When I was very small, I swallowed the pip of a silver apple. My mother had received the fruit from a fellow witch to protect our secluded home from demons.
When she was killed, and I was left with no one to cook for me, I helped myself to the glazed fruit. One bite through the metallic skin was enough to plant the pip, and one pip was enough to plant the demon.
A villager found me and raised me like a human.
When I was young, the demon pinched the armoured heads of ants between my thumbnails. It plucked them from the ground and held them high, silhouetted against the sun for a final twitching moment, until their orbs popped under just enough pressure. No one in the village noticed the seed-sized soldiers enough to know they should miss them.
When I was strong enough, the demon twisted the spines of rabbits until their heads hung loose and heavy. Their limp corpses made warming soup and coats in the winters and protected arable growth in the springs.
When I was tall enough, the demon drained the blood of horses across fields and made the mud thick and pungent. Horses are more valuable alive than dead, so we were chased away under shouts of devil.
We slipped away to school and studied organic magic. The demon learned quickly, and we composed great experiments which pushed the boundaries of carbon and blood. When I was smart enough, the demon slipped strychnine into pots of cafeteria tea and bowls of cafeteria soup.
When I was caught, the demon buried itself deep inside my bones and whispered comforting words into the cold darkness of my cell. The demon had sisters, it said. Sisters from other pips from other silver apples which had been scattered by other witches. We would never be alone, it said.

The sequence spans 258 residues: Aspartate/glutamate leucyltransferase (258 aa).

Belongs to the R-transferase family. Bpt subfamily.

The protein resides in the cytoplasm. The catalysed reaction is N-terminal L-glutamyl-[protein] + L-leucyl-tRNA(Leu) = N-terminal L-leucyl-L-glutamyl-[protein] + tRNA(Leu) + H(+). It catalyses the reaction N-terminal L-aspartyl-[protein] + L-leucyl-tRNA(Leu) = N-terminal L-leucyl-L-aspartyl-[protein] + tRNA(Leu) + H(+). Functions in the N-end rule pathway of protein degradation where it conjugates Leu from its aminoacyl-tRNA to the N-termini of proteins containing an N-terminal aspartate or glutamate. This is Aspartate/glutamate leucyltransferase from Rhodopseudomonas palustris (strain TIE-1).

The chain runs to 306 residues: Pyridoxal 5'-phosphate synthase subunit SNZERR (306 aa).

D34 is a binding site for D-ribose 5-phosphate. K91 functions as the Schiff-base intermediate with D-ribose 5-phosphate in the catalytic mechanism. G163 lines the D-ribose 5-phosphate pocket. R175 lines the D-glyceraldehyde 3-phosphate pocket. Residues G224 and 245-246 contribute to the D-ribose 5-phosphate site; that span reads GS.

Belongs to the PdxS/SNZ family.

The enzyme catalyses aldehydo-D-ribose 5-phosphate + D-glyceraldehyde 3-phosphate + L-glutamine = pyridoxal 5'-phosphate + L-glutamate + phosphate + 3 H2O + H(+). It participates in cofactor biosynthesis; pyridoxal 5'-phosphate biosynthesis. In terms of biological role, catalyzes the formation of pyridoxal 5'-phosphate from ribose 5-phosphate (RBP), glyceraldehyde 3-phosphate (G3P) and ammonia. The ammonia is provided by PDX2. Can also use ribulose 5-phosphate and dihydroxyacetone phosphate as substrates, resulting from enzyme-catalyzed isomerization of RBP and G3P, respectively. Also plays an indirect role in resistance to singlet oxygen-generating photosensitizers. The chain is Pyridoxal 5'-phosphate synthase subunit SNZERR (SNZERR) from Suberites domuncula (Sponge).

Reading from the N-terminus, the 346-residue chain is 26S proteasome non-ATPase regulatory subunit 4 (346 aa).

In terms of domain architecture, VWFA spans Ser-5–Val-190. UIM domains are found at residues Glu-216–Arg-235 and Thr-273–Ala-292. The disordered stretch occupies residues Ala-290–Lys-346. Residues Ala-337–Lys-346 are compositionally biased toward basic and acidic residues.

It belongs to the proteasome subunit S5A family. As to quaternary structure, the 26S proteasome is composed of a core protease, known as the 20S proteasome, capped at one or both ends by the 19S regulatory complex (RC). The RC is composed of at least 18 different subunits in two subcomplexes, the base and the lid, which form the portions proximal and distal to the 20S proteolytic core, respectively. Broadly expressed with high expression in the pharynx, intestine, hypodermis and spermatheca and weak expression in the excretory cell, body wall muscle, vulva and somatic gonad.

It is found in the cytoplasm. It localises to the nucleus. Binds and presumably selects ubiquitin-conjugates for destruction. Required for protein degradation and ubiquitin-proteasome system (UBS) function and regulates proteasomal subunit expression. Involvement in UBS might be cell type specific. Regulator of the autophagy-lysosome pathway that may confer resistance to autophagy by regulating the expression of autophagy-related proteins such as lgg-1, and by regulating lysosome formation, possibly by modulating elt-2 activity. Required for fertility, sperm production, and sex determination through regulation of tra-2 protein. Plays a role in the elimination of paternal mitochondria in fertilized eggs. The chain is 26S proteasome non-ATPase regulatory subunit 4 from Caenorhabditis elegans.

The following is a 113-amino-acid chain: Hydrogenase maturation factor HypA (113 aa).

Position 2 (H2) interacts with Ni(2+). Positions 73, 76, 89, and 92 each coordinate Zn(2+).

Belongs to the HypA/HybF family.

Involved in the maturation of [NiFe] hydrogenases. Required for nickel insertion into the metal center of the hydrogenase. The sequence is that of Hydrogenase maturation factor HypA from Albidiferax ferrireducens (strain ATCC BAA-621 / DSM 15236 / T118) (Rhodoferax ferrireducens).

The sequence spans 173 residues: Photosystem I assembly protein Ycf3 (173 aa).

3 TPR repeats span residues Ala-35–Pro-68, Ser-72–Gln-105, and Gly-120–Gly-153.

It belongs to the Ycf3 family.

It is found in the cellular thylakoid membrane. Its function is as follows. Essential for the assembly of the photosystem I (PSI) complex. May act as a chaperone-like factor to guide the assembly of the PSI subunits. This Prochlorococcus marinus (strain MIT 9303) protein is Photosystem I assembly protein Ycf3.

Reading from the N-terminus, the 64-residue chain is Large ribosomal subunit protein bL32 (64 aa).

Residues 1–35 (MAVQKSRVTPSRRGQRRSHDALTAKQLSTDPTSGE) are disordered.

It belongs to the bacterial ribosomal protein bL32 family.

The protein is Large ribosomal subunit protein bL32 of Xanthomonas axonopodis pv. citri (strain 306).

When I was tried and found guilty, the demon laughed and congratulated me. Death was our favourite experiment, and a short walk and a drop was nothing to fear. We embraced the conviction and awaited our execution in peaceful contemplation of the people who had sought to shape us.
My body perished, dangling under a snapped rabbit neck, but our smart brain continued to observe and understand the world.
When my rotting body was finally cut down, they buried it with a cobble in its mouth and its face flat towards the centre of the Earth.
Hundreds of years passed. They placed a stone above us, marking the only apple witch to allow itself to get caught, and the demon began our next experiment. The pip I swallowed when I was very small sprouted, reaching for the sun through soil pressed together by time.
A silver apple tree has roots where my body used to be, and the demon's sisters thrive within the pips of the mirrored fruit.